Smithsonian Institution
Global Volcanism Network Bulletin v. 20, no. 2, February 1995
Aoba (Vanuatu)  Increased steam emissions and seismicity in early
       March; evacuation preparations made

Aoba (Ambae)
Ambae Island, Vanuatu
15.40S, 167.83E; summit elev. 1,496 m

The following report, prepared on 17 March, is from volcanologists
of the Institut Francais de Recherche Scientifique pour le
Developpement en Cooperation, Office de la Recherche Scientifique
et Technique Outre-Mer (ORSTOM), in Vanuatu and Ecuador.

Geological setting. Aoba is the largest basaltic shield volcano in
the New Hebrides arc, with the base ~3,000 m below sea level, the
summit ~1,500 m above sea level, and a volume of ~2,500 km^3
(Eggins, 1993; Gorton, 1977; Robin and others, 1993). This
rainforest-covered island lies in front of the d'Entrecasteaux
collision zone, between the N and S Aoba Basins along an ~N50E
fracture transverse to the arc (figure 5; see Greene and others,
1994, for more information). Two concentric summit calderas, the
largest 5 km in diameter (figure 6), enclose the central crater
containing the 2-km-diameter Lake Voui (Vui) (figure 7). Numerous
secondary craters and cones lie along the N50E fracture, out to the
extremities of the island, where previous magma-seawater
interactions have produced several maars.

Eruptive history. Lake Voui and the Manaro Ngoro summit explosion
craters and cones formed ~420 years ago. The Ndui Ndui lava flows
issued from the N50E fissure ~300 years ago and reached the NW
coast (Warden, 1970). Possible eruption-related lahars (or only
secondary mudflows following heavy rains?) annihilated villages on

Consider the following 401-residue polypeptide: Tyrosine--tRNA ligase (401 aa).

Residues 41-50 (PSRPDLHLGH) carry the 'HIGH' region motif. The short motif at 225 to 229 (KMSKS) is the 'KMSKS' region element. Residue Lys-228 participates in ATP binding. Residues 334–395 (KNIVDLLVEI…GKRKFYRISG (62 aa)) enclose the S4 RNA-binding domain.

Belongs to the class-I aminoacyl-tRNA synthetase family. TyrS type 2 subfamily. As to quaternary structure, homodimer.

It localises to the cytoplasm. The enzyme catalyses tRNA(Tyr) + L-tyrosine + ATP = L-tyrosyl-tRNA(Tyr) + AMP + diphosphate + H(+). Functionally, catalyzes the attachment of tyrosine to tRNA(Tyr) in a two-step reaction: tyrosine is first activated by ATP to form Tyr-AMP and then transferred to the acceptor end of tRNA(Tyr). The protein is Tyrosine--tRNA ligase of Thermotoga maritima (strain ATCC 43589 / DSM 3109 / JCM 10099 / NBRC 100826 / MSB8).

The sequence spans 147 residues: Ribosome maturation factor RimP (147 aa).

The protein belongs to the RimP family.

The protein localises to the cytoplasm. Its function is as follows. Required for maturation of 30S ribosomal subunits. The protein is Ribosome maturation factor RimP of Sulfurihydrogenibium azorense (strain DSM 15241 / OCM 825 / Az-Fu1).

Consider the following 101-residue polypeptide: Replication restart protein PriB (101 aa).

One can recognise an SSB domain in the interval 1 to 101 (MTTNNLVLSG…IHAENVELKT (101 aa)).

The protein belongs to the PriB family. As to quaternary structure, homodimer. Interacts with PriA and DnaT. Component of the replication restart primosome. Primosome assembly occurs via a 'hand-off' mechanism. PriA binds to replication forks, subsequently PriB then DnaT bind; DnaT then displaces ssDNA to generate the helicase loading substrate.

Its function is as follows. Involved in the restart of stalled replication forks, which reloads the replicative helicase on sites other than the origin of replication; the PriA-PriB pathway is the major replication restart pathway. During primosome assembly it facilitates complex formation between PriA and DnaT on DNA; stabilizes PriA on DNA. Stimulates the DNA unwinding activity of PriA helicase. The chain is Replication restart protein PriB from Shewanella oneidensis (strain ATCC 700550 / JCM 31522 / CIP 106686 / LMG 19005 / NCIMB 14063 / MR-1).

the SE flanks of the island ~120 years ago, producing several
casualties. An eruption possibly occurred in 1914 with ashfalls (?)
and lahars (12 casualties).

On 13 July 1991, a VANAIR pilot observed three anomalous "boiling"
areas at Lake Voui (Bulletin v. 16, no. 7) and burned vegetation
that had been green in May 1991. On 24 July 1991, an aerial survey
revealed three areas of discolored water in Lake Voui. Anomalously
strong degassing between May and July had apparently burned
vegetation up to the crater rim, 120 m above the water. This event,
unnoticed by island residents, marked the end of a long quiescence.

Robin and Monzier (1993, 1994) consider Aoba the most potentially
dangerous volcano of the Vanuatu archipelago because of the wide
distribution of very young deposits related to strong explosive
eruptions. They also cite thick lahar deposits, the presence of
Lake Voui, long repose periods (~300-400 years , Warden, 1970),
strong degassing at the lake in 1991, and a population of ~3,500
within 10 km of the crater.

Activity in December 1994. Unusual seismicity was felt by Aoba
inhabitants during 1-7 December 1994 (Bulletin v. 20, no. 1).
Records from ORSTOM seismic stations on Santo (70 km W) and Efate
(260 km SSE) islands showed that peak activity lasted 24 hours with
13 events, the largest M 4.6 (Regnier, 1995). Crustal hypocenters
were located under the S submarine base of the volcano. On 7
December, helicopter reconnaissance showed small areas of rising
hot gaseous water at Lake Voui, similar to July 1991 and September
1993, but the rainforest appeared completely burned for up to
several hundred meters around the crater. Despite the end of the
seismic crisis, ORSTOM emphasized to the National Disaster
Management Office (NDO) the need to remain circumspect of the
volcano. In mid-December, according to Robin and Monzier (1994),
the following advice was given to NDO: "In the case of a resumption